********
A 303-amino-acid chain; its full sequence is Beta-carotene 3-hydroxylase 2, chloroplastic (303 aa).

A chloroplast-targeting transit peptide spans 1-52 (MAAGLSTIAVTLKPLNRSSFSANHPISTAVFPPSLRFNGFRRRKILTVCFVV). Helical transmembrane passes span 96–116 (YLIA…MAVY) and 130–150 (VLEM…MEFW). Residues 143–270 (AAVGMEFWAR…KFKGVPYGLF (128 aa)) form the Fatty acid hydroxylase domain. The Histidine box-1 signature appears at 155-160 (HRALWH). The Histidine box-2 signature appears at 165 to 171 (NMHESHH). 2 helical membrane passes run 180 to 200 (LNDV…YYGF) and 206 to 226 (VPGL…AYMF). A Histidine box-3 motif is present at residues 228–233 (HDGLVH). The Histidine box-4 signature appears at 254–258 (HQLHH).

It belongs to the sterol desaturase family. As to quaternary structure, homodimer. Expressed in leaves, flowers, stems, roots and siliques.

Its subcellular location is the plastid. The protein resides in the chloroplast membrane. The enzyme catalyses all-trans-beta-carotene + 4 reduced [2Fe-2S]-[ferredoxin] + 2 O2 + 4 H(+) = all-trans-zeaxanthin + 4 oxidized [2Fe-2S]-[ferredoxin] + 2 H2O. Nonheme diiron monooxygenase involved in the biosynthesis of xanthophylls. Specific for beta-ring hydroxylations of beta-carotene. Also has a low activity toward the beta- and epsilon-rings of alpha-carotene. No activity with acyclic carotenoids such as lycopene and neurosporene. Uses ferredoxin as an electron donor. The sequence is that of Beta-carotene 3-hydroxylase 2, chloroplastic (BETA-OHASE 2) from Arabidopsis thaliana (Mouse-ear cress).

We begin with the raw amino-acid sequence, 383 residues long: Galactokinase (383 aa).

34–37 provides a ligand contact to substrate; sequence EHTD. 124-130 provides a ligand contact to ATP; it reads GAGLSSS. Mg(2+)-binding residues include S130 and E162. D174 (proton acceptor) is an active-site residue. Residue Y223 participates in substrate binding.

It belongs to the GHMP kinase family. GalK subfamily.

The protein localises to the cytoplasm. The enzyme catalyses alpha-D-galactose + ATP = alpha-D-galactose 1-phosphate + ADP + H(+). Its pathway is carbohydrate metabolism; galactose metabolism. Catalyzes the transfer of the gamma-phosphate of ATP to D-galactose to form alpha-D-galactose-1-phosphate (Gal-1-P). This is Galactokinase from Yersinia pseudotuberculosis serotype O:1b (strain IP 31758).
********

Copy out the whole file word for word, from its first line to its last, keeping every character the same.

A 303-amino-acid chain; its full sequence is Beta-carotene 3-hydroxylase 2, chloroplastic (303 aa).

A chloroplast-targeting transit peptide spans 1-52 (MAAGLSTIAVTLKPLNRSSFSANHPISTAVFPPSLRFNGFRRRKILTVCFVV). Helical transmembrane passes span 96–116 (YLIA…MAVY) and 130–150 (VLEM…MEFW). Residues 143–270 (AAVGMEFWAR…KFKGVPYGLF (128 aa)) form the Fatty acid hydroxylase domain. The Histidine box-1 signature appears at 155-160 (HRALWH). The Histidine box-2 signature appears at 165 to 171 (NMHESHH). 2 helical membrane passes run 180 to 200 (LNDV…YYGF) and 206 to 226 (VPGL…AYMF). A Histidine box-3 motif is present at residues 228–233 (HDGLVH). The Histidine box-4 signature appears at 254–258 (HQLHH).

It belongs to the sterol desaturase family. As to quaternary structure, homodimer. Expressed in leaves, flowers, stems, roots and siliques.

Its subcellular location is the plastid. The protein resides in the chloroplast membrane. The enzyme catalyses all-trans-beta-carotene + 4 reduced [2Fe-2S]-[ferredoxin] + 2 O2 + 4 H(+) = all-trans-zeaxanthin + 4 oxidized [2Fe-2S]-[ferredoxin] + 2 H2O. Nonheme diiron monooxygenase involved in the biosynthesis of xanthophylls. Specific for beta-ring hydroxylations of beta-carotene. Also has a low activity toward the beta- and epsilon-rings of alpha-carotene. No activity with acyclic carotenoids such as lycopene and neurosporene. Uses ferredoxin as an electron donor. The sequence is that of Beta-carotene 3-hydroxylase 2, chloroplastic (BETA-OHASE 2) from Arabidopsis thaliana (Mouse-ear cress).

We begin with the raw amino-acid sequence, 383 residues long: Galactokinase (383 aa).

34–37 provides a ligand contact to substrate; sequence EHTD. 124-130 provides a ligand contact to ATP; it reads GAGLSSS. Mg(2+)-binding residues include S130 and E162. D174 (proton acceptor) is an active-site residue. Residue Y223 participates in substrate binding.

It belongs to the GHMP kinase family. GalK subfamily.

The protein localises to the cytoplasm. The enzyme catalyses alpha-D-galactose + ATP = alpha-D-galactose 1-phosphate + ADP + H(+). Its pathway is carbohydrate metabolism; galactose metabolism. Catalyzes the transfer of the gamma-phosphate of ATP to D-galactose to form alpha-D-galactose-1-phosphate (Gal-1-P). This is Galactokinase from Yersinia pseudotuberculosis serotype O:1b (strain IP 31758).